“You can teach almost anything with water,” says Channa Newman, Louisville Water Company’s Supervisor of Education.
Through the company’s educational programs, more than 30,000 students every year learn about a wide range of subjects, including science, social
studies, math, healthy living and local history.
Some of the students visit the WaterWorks Museum, but Louisville Water also annually provides educators who have classroom experience to visit local public, private and parochial schools. Throughout the company’s service area, the educators provide free water-related lessons that meet state guidelines and include hands-on activities and experiments designed to truly engage students. “Teachers tell me we provide a real-world connection to classroom learning and academic standards,” Newman says.
The company began offering the lessons in 2000 and now serves more than 110 elementary, middle and high schools every school year. Younger students learn about such topics as the importance of hand washing and hydration. The curriculum for older students includes such subjects as filtration, ground water, and force and motion—as well as global water issues.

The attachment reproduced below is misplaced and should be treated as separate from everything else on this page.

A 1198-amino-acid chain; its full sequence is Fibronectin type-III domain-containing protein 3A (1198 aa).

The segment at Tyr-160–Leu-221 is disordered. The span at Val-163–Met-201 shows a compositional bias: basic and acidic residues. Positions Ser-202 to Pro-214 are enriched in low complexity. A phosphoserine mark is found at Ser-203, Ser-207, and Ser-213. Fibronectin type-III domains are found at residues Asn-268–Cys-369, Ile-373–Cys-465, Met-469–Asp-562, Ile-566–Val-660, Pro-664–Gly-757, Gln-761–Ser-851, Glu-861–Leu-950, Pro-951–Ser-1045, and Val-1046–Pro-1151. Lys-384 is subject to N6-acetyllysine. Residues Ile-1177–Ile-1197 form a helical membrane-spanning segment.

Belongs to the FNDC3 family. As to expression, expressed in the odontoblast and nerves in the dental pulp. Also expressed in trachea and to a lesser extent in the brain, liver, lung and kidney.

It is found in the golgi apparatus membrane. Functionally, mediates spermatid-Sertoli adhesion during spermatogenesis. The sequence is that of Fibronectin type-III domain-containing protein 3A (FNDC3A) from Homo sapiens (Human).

Louisville Water also offers an online hub for the programs called TappersFunZone(link is external). Many schools participate because Louisville Water’s programs not only emphasize core content but also explain the importance of water to the community’s past, present and future. “We help students understand that the water utility and water in general are part of our community,” Newman says.
She adds that Louisville Water will work closely with schools to customize the programs, and the company’s efforts often complement a broader course of studies and activities. For instance, Portland Elementary, which offers an environmental education magnet program, has worked with Louisville Water for several years. Portland participates in the in-class lesson program and in field experiences with the company’s educators at Blackacre State Nature Preserve.